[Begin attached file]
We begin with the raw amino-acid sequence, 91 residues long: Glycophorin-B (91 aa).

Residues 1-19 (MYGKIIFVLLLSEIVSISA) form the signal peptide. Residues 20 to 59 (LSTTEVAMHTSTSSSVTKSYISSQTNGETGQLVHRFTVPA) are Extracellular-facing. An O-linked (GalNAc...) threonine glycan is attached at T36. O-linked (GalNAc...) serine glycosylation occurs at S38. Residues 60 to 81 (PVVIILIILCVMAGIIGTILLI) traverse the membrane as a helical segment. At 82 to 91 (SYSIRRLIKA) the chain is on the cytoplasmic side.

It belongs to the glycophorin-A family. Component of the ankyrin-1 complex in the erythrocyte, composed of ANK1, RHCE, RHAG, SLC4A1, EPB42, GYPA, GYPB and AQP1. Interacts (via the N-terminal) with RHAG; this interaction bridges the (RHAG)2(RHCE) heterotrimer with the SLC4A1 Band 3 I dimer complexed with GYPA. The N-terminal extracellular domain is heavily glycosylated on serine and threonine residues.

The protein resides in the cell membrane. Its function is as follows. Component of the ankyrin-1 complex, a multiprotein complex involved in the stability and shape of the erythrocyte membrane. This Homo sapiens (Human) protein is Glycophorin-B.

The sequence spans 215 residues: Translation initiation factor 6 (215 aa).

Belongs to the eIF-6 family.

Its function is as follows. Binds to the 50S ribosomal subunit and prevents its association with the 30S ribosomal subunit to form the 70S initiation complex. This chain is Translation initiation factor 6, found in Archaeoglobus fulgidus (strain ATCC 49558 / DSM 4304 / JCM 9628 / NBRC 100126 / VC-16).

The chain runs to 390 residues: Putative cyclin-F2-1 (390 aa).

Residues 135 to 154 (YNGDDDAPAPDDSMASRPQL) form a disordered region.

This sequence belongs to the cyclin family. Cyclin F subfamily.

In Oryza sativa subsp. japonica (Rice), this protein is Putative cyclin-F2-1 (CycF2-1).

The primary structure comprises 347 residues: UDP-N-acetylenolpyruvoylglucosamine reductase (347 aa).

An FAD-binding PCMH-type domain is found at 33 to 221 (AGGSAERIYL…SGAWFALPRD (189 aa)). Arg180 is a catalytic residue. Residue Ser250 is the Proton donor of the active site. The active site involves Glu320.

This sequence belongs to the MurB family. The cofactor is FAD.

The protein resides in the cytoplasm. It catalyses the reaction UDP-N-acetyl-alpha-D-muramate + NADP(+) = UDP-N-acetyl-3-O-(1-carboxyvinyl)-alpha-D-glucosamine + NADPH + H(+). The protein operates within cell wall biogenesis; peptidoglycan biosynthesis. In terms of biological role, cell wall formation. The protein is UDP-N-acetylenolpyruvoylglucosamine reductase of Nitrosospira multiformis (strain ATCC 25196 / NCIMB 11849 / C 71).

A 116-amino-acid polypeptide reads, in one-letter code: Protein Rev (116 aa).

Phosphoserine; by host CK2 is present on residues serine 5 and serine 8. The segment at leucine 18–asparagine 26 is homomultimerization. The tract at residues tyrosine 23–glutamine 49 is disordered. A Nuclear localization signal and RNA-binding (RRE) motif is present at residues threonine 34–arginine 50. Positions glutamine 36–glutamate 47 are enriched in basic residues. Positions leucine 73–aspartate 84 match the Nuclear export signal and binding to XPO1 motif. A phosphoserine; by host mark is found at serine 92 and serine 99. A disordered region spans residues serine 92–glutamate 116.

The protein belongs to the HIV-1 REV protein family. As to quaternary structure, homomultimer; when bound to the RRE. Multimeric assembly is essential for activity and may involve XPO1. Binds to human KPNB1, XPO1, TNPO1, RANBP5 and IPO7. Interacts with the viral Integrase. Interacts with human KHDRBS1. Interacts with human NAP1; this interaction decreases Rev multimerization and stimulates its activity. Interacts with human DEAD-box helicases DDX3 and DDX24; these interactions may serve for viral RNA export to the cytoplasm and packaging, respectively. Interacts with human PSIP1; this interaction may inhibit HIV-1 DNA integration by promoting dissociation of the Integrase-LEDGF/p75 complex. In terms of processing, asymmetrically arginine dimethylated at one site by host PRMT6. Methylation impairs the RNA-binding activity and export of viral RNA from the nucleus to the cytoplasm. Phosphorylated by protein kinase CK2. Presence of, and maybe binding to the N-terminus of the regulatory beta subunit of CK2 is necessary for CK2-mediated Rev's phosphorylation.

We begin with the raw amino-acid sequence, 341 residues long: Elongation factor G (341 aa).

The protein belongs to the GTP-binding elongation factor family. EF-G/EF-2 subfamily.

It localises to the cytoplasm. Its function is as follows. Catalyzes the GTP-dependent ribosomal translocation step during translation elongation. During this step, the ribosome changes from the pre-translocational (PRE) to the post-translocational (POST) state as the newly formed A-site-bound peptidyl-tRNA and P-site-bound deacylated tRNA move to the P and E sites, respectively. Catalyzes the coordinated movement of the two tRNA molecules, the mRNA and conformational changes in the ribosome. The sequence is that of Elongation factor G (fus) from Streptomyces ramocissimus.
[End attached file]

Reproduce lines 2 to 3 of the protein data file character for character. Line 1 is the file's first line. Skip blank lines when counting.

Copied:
Residues 1-19 (MYGKIIFVLLLSEIVSISA) form the signal peptide. Residues 20 to 59 (LSTTEVAMHTSTSSSVTKSYISSQTNGETGQLVHRFTVPA) are Extracellular-facing. An O-linked (GalNAc...) threonine glycan is attached at T36. O-linked (GalNAc...) serine glycosylation occurs at S38. Residues 60 to 81 (PVVIILIILCVMAGIIGTILLI) traverse the membrane as a helical segment. At 82 to 91 (SYSIRRLIKA) the chain is on the cytoplasmic side.

It belongs to the glycophorin-A family. Component of the ankyrin-1 complex in the erythrocyte, composed of ANK1, RHCE, RHAG, SLC4A1, EPB42, GYPA, GYPB and AQP1. Interacts (via the N-terminal) with RHAG; this interaction bridges the (RHAG)2(RHCE) heterotrimer with the SLC4A1 Band 3 I dimer complexed with GYPA. The N-terminal extracellular domain is heavily glycosylated on serine and threonine residues.